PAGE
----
Friday, January 30, 2015


I'm off for a six-day trip to Beijing! As ever, I don't know if I'll be able to access this blog from there (you might have heard that the government's attack on VPNs came out in the open this week) but I'll do what I can! I'll be back in Shanghai next Thursday evening.

Global Harbor

Global Harbor, Shanghai's newest shopping center, is so big you could live there. Indeed, I quickly got lost. Part Crystal Palace, part Space Station, its endless layers above and below finally remind me of Borges' Library of Babel. Chris Markeresque dinosaur just made sense...

Thursday, January 29, 2015


Last Fall I bought myself a kettle so I could rinse my market-bought vegetables in distilled water. It served me well, and then it broke. The lid wouldn't stay shut. My friend D, who likes to think there's no problem he as a native cannot solve, undertook to get it repaired. We went to a tiny storefront electrician, no luck. I suggested one might just hold the lid down with a bicycle chain, so we went to one of the little stalls that service bicycles, but first D gave the guy a chance to tinker with the kettle, which he did for a good fifteen minutes before declaring, 没办法 nothing to be done. In the end, the bicycle chain solution works just fine - but it took this quixotic excursion for me to think of it!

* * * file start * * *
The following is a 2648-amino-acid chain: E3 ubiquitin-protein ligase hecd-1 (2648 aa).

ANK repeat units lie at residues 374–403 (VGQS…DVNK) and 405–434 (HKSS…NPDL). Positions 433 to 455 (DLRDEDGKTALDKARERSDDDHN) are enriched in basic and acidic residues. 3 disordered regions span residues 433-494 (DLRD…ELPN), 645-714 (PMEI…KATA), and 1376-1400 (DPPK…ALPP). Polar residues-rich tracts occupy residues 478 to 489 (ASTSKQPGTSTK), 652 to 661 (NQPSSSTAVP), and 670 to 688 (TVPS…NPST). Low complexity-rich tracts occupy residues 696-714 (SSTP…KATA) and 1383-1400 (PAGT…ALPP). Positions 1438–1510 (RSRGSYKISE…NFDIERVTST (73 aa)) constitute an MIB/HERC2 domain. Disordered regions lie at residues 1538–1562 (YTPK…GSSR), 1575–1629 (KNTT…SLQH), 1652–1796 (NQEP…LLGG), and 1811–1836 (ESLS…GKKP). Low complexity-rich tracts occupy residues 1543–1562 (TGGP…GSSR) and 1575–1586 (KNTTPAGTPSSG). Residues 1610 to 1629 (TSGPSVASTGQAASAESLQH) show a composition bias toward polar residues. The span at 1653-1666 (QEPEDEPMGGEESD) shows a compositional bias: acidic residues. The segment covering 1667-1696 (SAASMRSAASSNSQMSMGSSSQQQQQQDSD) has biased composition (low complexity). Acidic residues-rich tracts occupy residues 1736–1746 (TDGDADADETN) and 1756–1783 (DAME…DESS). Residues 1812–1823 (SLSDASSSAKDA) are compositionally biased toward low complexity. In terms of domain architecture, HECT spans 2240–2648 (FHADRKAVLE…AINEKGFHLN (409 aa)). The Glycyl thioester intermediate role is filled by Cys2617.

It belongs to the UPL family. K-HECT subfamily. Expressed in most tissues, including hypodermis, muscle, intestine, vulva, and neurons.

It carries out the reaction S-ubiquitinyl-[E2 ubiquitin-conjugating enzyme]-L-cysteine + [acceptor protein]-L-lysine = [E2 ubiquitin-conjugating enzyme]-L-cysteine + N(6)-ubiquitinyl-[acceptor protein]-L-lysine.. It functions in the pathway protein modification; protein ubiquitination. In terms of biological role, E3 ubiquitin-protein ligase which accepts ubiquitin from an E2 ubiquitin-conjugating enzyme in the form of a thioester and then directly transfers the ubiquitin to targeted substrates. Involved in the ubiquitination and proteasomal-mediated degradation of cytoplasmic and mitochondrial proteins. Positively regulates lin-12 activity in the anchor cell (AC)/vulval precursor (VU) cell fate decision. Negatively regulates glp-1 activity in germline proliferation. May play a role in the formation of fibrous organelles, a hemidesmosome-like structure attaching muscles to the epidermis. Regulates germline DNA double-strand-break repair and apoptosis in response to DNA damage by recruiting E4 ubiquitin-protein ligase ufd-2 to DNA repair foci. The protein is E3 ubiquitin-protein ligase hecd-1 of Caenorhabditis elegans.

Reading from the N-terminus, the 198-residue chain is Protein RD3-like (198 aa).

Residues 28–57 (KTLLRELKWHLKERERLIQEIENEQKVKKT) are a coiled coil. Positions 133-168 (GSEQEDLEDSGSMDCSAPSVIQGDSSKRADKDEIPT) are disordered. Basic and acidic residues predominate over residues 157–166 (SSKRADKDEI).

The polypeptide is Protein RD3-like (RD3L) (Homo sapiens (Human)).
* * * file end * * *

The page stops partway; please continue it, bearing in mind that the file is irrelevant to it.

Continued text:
Wednesday, January 28, 2015

Hilarity at Ehu

And this happened... My friend taking the photos had taken so many selfies at Ehu that, when it came time for our official commemorative pose, he'd run out of battery battery. Or so he said!

Tuesday, January 27, 2015

Tour of the country

My two days tagging along as a delegation from Fudan visited sights in Xiangxi Province at the invitation of a local worthy were enjoyable in all sorts of expected and unexpected ways. (The four day trip was abbreviated because of people's schedules.) Some snaps...
We came by overnight train (11 hrs) in an old Soviet-style sleeping car.
Jiangxi is poor but full of beautiful, nearly wild landscapes.
My suite in a hotel closed for the season but open for our host's friends.
Our first trip was to another of our host's projects, a free range chicken farm in a mountain vale. The languid Chinese lute music provided by occasional transistor radios was drowned out by the fowls' gossip about us - or maybe they sensed that three of them would star in our lunch.
Cultural pride on display in an artisanal highway toll plaza.
The picturesque terraces at Yuyuan are yellow and purple in Spring.

Across the valley, the town of Huangling, which you already know, in mid-transition to becoming a heritage destination. The villagers don't live here anymore, but the basking trays are carefully maintained.
The land here is poor for agriculture but rich in wood.
Inside one of the most impressive houses.
Shrine to an ancient tree; some in the area are 1000+ years old.